Auriesville is the nearest town to Our Lady of the Martyrs Shrine which is built on the site of the Mohawk town of Ossernenon. It was here that saints René Goupil, Isaac Jogues, and Jean Lalande were martyred. Ossernenon was also the site of Blessed Kateri Tekakwitha's birth.
Because of its association with three saints and a blessed, the shrine is holy ground. Thus, it was with some shock that one of the first things we discovered upon arrival was that one of the most prominent buildings on the grounds, the Jesuit retreat house, was being reconstructed--apparently into a Buddhist temple.
A mere stone's thrown from the Jesuit cemetery at the shrine, where hundreds of Jesuits, including Avery Cardinal Dulles, are laid to rest, the former retreat house still has a statue of Jesus in front of it and crosses on the facade. It is not even 1,000 feet from the mortuary chapel where we heard Mass that morning, and considering its proximity and size, it is an obvious place for pilgrims to want to check out. So naturally we did.
Given the state of relative dilapidation of the rest of the buildings on the grounds of the shrine, I was happy--at first--to see this building being renovated. Then, I noticed the Chinese lion sculptures, still in their packaging. Around the back, was a sign (see below) that identified the place as "Western Supreme Buddha Temple." A the bottom, it said, "Welcome all pilgrims to our Buddhism worship." I couldn't believe my eyes.
There is absolutely no signage at the front of the building marking it as in any way separate from the Jesuit Martyrs shrine. Having blundered back there, we were soon confronted by several friendly but obviously suspicious Chinese women with shaved heads--Buddhist nuns, I assume. They politely asked us what we wanted. We showed them the map of the grounds we had received that showed their building as part of the shrine. They informed us that was no longer the case--that they had purchased the building five years ago. They then pointed us toward the exit with a smile. Apparently not all pilgrims were particularly welcome after all.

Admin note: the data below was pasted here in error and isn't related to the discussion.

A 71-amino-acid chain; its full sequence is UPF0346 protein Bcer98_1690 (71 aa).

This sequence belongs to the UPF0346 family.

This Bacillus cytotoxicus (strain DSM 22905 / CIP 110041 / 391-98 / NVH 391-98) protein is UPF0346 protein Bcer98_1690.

What is one to say about this? I am still flabbergasted.
I did some further research into the group of Buddhists who purchased the building. They are called The World Peace and Healing Organization (WPHO). According to their mission statement:
World Peace and Health Organization is a non-profit organization. Its main goal is to serve the societies, help governments and associations to promote plans for the enhancement of their citizens' health quality. At the same time it also promotes world peace and offers advice for the stability of societies.Let me just say that my beef is not particularly with the Buddhists, though they probably should have exercised better discretion in seeking to purchase Catholic holy sites. As non-Christian religions go, Buddhism is among the most innocuous. In many respects, it is quite similar to Christianity and its moral code is generally laudable.
The fault for this travesty lies solely with whoever approved the sale of this piece of Our Lady of the Martyrs shrine. This is among the holiest sites in North America and to have it parceled off and sold is an absolute disgrace.
As recently as July, the Albany diocese sold off two vacant churches to this same group for a grand total of $250,000.
It appears that when the sale of the Jesuit Retreat House was originally made, the World Peace and Healing Association was operating under a different name: The American Sports Committee. There was nothing about Buddhism in the original articles describing the sale, such as this one in the Evangelist, the newspaper of the Albany Diocese. The article says:
Father Murray believes the American Sports Committee will use the building as "a kind of nutrition and wellness center."Well, given the sign in the back of the building, this claim was either a convenient head-fake on the part of the buyers, or an outright lie on the part of the diocese.